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Stas,

You're a shrewd, savvy analyst who does his homework and whose opinions I respect. So I don't need to pull punches.

In another thread, you said that copper was "getting ready to break out". I said that call was a year late. You replied I was confusing the producers with the commodity. There's tons of things I get wrong, but charts aren't one of them. As the linked chart shows, JJC and COPX have 0.95 correlation with each other. To trade one is to trade the other, with this diff. COPX offers more liquidity. Its spreads are half as wide. Never mind its 2.4x greater gains. https://schrts.co/zUInVpFs

There's a gazillion ways to make money in markets. TMF's way isn't the only way, nor is it even a good one for most would-be investors who lack the skills to understand, vet, and then manage the stock tips they pay for. They'd be far better off sticking with simple, obvious things like sugar, corn, wheat, crude, 'beans, cotton, coffee, etc. that the world actually needs, uses, and generally prices pretty correctly, as opposed to buying yet another small/midcap "growth" stock whose financial statements --when closely examined-- are accounting fictions or futile hopes for future profitability.

Here's the real kicker. Even the fantasy known as Modern Portfolio Theory argues on the basis of past performance --which is all we realistically have-- that a 16% allocation to commodities would not only dampen portfolio volatility, but would enhance returns as well.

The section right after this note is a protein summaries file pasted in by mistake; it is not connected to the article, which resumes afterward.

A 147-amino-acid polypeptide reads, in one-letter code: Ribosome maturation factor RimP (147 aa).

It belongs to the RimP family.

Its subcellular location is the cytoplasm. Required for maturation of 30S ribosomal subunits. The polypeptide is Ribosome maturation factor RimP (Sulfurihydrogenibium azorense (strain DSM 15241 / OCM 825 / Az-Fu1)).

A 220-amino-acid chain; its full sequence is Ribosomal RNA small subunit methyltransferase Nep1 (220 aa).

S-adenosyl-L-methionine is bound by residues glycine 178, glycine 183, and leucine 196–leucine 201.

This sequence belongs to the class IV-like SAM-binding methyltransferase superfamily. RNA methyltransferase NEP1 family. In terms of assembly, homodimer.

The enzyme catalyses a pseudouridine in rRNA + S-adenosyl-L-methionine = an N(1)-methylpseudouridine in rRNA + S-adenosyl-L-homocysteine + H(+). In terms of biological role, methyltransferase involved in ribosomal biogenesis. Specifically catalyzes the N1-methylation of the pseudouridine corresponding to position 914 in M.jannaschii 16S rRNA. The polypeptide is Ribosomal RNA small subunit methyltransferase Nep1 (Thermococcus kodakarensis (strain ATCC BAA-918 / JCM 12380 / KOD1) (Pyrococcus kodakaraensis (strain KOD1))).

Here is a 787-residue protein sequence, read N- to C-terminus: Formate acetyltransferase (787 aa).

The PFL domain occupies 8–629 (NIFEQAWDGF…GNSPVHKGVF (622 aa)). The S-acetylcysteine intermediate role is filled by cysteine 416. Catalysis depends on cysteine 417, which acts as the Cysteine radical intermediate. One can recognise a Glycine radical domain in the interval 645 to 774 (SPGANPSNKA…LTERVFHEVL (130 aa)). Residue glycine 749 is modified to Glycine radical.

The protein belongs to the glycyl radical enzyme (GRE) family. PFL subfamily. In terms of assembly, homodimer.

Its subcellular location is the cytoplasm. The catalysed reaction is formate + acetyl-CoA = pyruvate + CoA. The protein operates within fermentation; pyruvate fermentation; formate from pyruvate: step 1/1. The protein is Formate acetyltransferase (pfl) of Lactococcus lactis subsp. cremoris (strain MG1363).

Arindam
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No. of Recommendations: 2
Right, there can often be very close correlation between JJC and COPX but when you open it up to a 2- and 3-yr comp, you'll see that the miners dropped badly and then jumped up fast, perhaps too fast? (JJC is a relatively new, unpopular product and you are correct, again, that it is not very liquid.) In that regard, you are right that the equities are up substantially and the train has probably left the station and it may not be worth trying to catch up. :) But from what I can see in terms of supply constraints, demand forecast and the likes of GS and other big players all of a sudden liking commodities again, I think there is plenty left there. Relatively soon, I expect a move beyond $5/lb and expect silver to move beyond $30/ozt. I personally do not like ETN's, ETF's etc for commodities unless it's for a short-term trade as opposed to a long-term hold so it gets quite challenging with most commodities for me thus I stay away from, again, most of them. But as I've mentioned previously... I really don't have -- or choose not to have? -- much time and capital to trade at the moment so it's an even easier decision for me. :) Regardless, analyzing them is critical and understanding what's going on in this world is as important as the world of capital markets.
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Stas,

You're a good sparing partner. You raise points I hadn't considered.

Yes, on charts with longer lookbacks, copper merits no attention. But yesterday's markets can't be bought. What might be the forecast for copper? The world's response to covid has disrupted supply chains, creating upward price pressure. But global industrial activity is down, creating downward price pressure. Meanwhile, any country that can is de-dollarizing as fast as it can, and some of that capital is going into hard assets. So, how to trade the "opportunity" (if it is one)?